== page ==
(Reuters) – England fast bowler James Anderson believes the extended break afforded to him by cricket’s suspension during the COVID-19 pandemic could prolong his career by up to two years.
The cricket season was brought to a halt in March and England’s three-test series against the West Indies was pushed back from its June start.
The England and Wales Cricket Board (ECB) has set a provisional date of July 8 for the series to begin and Anderson, who has not played since suffering a rib injury in January, was part of a 55-strong group asked to return to training.
“The break could just add on a year or two at the end of my career,” 37-year-old Anderson, test cricket’s most prolific fast bowler with 584 wickets, said on the Tailenders podcast.
“I’ve really enjoyed being back; and as odd as it is just bowling into a net with not many people around, it’s still nice to be back and playing cricket.”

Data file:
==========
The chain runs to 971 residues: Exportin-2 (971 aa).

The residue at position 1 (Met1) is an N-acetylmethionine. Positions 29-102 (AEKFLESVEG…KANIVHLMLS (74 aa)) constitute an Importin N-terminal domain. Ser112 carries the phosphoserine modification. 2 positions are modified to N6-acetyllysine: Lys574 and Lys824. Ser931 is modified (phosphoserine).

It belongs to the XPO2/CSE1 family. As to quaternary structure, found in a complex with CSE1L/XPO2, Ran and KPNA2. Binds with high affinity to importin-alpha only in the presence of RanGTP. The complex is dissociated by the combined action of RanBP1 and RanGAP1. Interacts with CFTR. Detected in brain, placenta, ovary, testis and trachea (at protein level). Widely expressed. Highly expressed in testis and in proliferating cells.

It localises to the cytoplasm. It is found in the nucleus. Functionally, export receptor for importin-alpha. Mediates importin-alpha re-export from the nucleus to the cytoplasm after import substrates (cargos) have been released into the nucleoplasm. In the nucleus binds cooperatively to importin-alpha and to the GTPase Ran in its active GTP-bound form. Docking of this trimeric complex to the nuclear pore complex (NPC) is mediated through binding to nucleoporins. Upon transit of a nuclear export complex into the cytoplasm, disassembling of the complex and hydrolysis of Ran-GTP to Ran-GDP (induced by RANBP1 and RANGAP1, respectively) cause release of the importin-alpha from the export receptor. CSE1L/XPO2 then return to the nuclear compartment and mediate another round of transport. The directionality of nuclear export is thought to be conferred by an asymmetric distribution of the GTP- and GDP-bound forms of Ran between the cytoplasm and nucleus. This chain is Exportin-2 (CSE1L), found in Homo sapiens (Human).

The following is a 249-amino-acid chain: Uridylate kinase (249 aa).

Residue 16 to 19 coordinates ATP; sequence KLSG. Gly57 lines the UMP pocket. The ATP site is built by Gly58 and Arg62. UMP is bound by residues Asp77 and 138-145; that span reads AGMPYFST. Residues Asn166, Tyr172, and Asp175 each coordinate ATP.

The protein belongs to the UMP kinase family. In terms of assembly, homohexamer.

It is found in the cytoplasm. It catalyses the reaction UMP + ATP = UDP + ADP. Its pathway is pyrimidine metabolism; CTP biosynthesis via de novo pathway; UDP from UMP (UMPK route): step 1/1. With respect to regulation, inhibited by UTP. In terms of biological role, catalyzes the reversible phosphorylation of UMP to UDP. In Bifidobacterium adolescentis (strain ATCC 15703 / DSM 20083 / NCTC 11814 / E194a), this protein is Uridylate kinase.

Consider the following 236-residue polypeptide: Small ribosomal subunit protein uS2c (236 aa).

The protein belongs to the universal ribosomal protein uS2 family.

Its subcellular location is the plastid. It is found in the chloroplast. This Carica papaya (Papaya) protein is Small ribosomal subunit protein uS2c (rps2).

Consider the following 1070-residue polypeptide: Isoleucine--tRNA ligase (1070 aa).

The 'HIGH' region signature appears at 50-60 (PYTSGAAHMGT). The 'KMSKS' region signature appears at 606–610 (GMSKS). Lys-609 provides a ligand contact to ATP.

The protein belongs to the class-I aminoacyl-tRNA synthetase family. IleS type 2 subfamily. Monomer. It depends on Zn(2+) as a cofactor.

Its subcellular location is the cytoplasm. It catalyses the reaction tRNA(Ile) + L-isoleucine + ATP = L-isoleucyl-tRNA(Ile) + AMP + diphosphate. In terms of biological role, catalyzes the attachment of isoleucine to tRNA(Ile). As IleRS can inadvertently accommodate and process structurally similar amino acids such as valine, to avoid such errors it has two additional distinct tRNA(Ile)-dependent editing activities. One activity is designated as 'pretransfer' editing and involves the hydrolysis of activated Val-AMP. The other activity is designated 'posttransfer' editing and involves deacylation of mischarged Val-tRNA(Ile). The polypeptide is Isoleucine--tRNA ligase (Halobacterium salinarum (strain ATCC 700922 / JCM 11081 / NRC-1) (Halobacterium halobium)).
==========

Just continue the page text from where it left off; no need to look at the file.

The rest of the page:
England wicket-keeper Jos Buttler previously said the shutdown had allowed cricketers to recharge their batteries and could prove beneficial in the long run.
With games set to be played without fans, Anderson believes that crowd noise should be piped in to improve the atmosphere in stadiums.
“I’ve been watching the rugby league in Australia and I actually thought there was a crowd watching,” the Lancashire paceman said.
“I thought it worked. It was nice to have that sort of atmosphere even though there was no one there.”
(Reporting by Arvind Sriram in Bengaluru; Editing by David Goodman)
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